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The Problem with the Feminists

January 9, 2013

The problem with the feminists is not the problem with feminism per se. Of course, since there are so many different schools of thought that end up being classified as feminism, it is both hard and foolish to offer a blanket condemnation of something that contains everything from the Virgin Mary to Simone de Beauvoir. My purpose here is not to criticize or oppose feminism in toto–many feminists have been good at pointing out the role of women in history and opposing injustice done to women. Rather, I have a more specific problem with feminism or the feminists. I will restrict myself to the field of literary criticism because it is the area that I have the most expertise in, and also because it is an area where feminism still has an important influence.

I first became cognizant of this problem when I was reading a scholarly critical work on the life and works of William Butler Yeats. Throughout the book, the author (whom I believe was a man) would offer feminist readings and criticism of Yeats’ portrayal of women throughout his body of work. For example, at one point, Yeats was criticized for portraying Maude Gonne in his poetry as a timid, hyperfeminine “damsel-in-distress” who was overly passive. In another work, the feminists criticized Yeats for recasting Maude Gonne as an almost masculine warrior, a savior for the Irish people who had no concern for her own welfare, a self-effacing, self-sacrificing heroine. The problem, as I came to see it, is that even though the feminist critics could tell us what Maude Gonne shouldn’t be, they never told us what she should be. There was no image of an “ideal woman,” or a “liberated woman,” or even a “liberated gender-neutral being” that Gonne or any other woman in Yeats’ poetry should measure up to. It was if Yeats had failed a test that there was no apparent way of succeeding at.

This begins to be a problem in feminist criticism. Feminists criticize stereotypical or marginalizing pictures of women. And they are right to do so. But they do not offer an alternative. They could offer up the feminist as a picture of what women should be. But the problem is that very few women are feminists, and the small minority of feminists can hardly speak for all women everywhere all the time. Another problem is that there are so many different kinds of feminists who offer up different ideals or non-ideals. Is a woman supposed to be like Simone de Beauvoir? Betty Friedan? Elizabeth Fox-Genovese? Yet another problem is that an ideal that a woman should hold to (or at least a list of things that she should not be) needs to be broad enough to encompass enough personality types. Feminists may decry Yeats for portraying women in such-and-such poem as being passive, but there are passive women, as there are passive men. Not all women have the feminist bent of mind. There may be women who agree with different parts of the feminist agenda, but simply don’t feel motivated to become out-and-out feminists.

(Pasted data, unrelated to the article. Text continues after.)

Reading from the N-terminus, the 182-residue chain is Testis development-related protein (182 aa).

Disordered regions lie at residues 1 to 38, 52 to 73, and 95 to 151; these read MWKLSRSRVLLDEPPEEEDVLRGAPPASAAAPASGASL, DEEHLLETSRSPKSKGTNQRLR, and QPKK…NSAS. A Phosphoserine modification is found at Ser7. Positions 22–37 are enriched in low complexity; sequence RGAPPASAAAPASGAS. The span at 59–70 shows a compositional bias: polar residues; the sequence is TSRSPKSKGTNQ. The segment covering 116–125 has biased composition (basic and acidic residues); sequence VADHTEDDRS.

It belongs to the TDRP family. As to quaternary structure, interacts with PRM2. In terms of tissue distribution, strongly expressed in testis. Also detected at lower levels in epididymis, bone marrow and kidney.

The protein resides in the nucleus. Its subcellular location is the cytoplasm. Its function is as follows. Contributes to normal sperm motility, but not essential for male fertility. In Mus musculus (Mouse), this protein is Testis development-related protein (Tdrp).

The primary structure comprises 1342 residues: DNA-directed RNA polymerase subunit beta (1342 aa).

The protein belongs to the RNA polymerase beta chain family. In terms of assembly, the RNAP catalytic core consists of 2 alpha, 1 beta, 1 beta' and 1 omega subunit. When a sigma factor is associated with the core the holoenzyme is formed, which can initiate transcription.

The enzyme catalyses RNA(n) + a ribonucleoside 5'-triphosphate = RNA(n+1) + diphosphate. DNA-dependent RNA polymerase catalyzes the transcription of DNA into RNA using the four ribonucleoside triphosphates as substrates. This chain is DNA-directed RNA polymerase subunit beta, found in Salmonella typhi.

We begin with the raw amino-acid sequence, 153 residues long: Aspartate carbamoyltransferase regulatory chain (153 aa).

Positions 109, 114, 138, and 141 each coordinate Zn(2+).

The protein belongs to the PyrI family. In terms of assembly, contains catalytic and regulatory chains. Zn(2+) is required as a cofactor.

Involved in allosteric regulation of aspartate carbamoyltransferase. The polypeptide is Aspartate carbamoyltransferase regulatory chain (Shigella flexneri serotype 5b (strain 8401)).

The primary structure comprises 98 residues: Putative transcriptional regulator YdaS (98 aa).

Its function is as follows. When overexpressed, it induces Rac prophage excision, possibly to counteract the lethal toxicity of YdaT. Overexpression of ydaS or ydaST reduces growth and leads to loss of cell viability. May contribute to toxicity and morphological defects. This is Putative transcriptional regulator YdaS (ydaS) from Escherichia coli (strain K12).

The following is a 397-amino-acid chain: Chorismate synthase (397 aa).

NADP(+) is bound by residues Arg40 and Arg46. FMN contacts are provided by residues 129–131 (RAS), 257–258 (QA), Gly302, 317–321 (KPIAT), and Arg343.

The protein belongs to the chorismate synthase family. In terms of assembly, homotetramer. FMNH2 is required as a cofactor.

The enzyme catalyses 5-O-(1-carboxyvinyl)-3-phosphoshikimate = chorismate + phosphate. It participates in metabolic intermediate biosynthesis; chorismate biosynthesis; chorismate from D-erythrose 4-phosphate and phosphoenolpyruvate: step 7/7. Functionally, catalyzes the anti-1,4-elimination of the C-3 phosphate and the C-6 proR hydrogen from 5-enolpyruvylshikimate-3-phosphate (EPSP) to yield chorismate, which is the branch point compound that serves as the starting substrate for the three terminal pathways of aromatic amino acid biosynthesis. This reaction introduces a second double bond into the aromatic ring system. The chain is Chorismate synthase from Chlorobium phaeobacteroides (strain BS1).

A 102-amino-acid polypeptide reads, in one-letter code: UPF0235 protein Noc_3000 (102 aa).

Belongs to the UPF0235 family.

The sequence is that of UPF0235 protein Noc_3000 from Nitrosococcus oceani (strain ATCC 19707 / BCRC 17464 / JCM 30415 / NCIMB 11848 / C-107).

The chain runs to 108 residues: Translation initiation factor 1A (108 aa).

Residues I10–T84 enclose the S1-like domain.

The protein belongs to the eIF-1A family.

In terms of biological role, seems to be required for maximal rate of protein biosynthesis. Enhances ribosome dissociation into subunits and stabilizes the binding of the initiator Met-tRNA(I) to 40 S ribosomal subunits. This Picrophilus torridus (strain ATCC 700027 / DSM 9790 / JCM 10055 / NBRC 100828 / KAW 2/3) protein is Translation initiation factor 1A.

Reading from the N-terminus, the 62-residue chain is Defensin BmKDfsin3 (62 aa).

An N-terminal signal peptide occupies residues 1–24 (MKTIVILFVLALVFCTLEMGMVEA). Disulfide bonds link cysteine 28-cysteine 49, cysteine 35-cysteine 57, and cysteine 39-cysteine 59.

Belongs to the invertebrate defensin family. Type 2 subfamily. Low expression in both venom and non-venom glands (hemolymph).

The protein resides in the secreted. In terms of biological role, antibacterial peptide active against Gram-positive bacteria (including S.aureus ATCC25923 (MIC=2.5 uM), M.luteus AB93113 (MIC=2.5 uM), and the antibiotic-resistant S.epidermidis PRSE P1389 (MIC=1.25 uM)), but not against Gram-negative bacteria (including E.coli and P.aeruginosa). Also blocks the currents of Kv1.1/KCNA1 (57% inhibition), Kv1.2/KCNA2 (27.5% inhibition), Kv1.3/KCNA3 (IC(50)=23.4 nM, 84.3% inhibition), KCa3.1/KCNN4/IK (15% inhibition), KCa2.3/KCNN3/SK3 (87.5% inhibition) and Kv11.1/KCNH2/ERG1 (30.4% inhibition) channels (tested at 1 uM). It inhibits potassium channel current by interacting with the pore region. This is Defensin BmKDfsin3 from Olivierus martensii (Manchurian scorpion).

So this is the problem with feminism: in trying to rescue women from the stereotyping and marginalization that they had suffered through history, (some) feminists  did away with the idea that there is any essence called “woman” entirely, that everything called “woman” is a social construct, and a particularly nasty one at that. This leaves them in a bind. If they say that there is some sort of ideal or set of ideals that it would be better for women to hold to, it would constrict women’s freedom and autonomy, and force them back into the molds created by the patriarchy. If, on the other hand, they say there are no ideals for women, then what grounds do they have to say that one behavior for women is better than another? How can they criticize Yeats or any other writer of the patriarchy for failing to live up to a standard that either doesn’t exist or that no one can know? Harvey Mansfield writes “Feminism has no understanding of womanhood; it leaves women without a guide and even tries to convince them that they need no guide.” (Manliness). The feminists have done a good job of portraying the evils that have been done to women through history. But without a clear picture of the good, their criticisms have a limited value. It is better to light a single candle than to curse the darkness.

Current Listenings: MTV  Unplugged by 10,000 Maniacs, Blunderbuss by Jack White

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3 Comments leave one →
  1. January 9, 2013 7:19 pm

    You hit the nail on the head. How can you judge something when there is no standard?

  2. January 11, 2013 1:50 am

    You should write for the Record (the voices editor is always looking for interesting perspectives on campus). And submit to the Pub (I was an essay editor last semester, and your voice is a strong one).

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